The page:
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In Chapter 11.4.4 'Image upload in production' of Michael Hartl' Rails Tutorial it is suggested to use Amazon Web Services S3 as a cloud storage service. In a note at the bottom of the page, the author himself defines this section of the book as "challenging" and also suggests that it "can be skipped without loss of continuity".

Indeed one of the most challenging parts of this section is to find a suitable IAM policy that can be attached to the IAM user at AWS in order to grant to the IAM user read and write permissions on the S3 bucket.

I found that this at Stackoverflow is a common issue: see for instance 'Trying to set up Amazon's S3 bucket: 403 Forbidden error & setting permissions'.

In effect, Amazon Web Services's solution for applications that need read and write permissions on a single S3 bucket does not work, and the user who tries to upload images receives a 403 forbidden status from the AWS server at Heroku.

The predefined 'AmazonS3FullAccess' policy works indeed, however it should not be considered as a definitive solution, because granting too many permissions to the IAM user, and therefore to the application, is not required and also, I suppose, can be a security bug.

What then is the correct IAM policy?

1 Answer 1

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If the 'AmazonS3FullAccess' policy works, there should definitely be some action in it that is essential for the working of the application.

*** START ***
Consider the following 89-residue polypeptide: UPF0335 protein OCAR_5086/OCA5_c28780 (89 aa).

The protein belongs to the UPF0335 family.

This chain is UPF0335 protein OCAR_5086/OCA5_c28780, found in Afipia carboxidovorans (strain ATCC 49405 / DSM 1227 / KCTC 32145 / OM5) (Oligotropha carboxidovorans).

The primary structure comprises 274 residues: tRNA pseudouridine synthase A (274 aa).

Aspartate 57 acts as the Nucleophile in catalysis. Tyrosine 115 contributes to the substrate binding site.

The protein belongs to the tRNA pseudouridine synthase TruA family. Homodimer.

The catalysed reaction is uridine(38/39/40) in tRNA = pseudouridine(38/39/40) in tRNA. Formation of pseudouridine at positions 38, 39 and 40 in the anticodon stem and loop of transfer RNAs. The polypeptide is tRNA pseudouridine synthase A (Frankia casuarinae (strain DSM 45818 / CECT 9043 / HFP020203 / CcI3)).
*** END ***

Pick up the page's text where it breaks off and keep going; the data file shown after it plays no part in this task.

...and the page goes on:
Apart from the ListBucket, PutObject, GetObject and DeleteObject actions whose presence seems logical, I found that PutObjectAcl is also necessary.

From the AWS's Access Control List (ACL) Overview:

"Amazon S3 Access Control Lists (ACLs) enable you to manage access to buckets and objects. Each bucket and object has an ACL attached to it as a subresource. It defines which AWS accounts or groups are granted access and the type of access. When a request is received against a resource, Amazon S3 checks the corresponding ACL to verify the requester has the necessary access permissions. When you create a bucket or an object, Amazon S3 creates a default ACL that grants the resource owner full control over the resource"

Moreover, from the documentation on 'PutObjectAcl':

"This implementation of the PUT operation uses the acl subresource to set the access control list (ACL) permissions for an object that already exists in a bucket... The ACL of an object is set at the object version level. By default, PUT sets the ACL of the current version of an object."

I could not find explanations in my request of support from the Amazon forums on why PutObjectAcl is necessary, but from my understanding probably the operation of creating the ACL of an object is made the first time the object is uploaded in the bucket and should be explicitly requested by the application (or IAM user) that makes the upload. You can find a copy of my policy in the above Amazon Forums discussion and below:

{
  "Version": "2012-10-17",
  "Statement": [
    {
      "Action": [
        "s3:ListBucket"
      ],
      "Effect": "Allow",
      "Resource": "arn:aws:s3:::<bucket-name>"
    },
    {
      "Action": [
        "s3:DeleteObject",
        "s3:GetObject",
        "s3:PutObject",
        "s3:PutObjectAcl"
      ],
      "Effect": "Allow",
      "Resource": "arn:aws:s3:::<bucket-name>/*"
    }
  ]
}

Consider also Heroku's suggestions on the choice of your bucket name: avoid for instance punctuations.

2
  • 1
    you're missing a , after s3:PutObject, and present AWS constraints also require a Principal and value.
    – Jasper33
    Apr 13, 2017 at 14:58
  • 1
    Thanks for noticing the missing comma. I edited the original code. The 'Principal' element however is relevant only in a bucket policy, as it is specified in the documentation: amzn.to/2nJEu7q a IAM policy is a user policy
    – Asarluhi
    Apr 13, 2017 at 18:34

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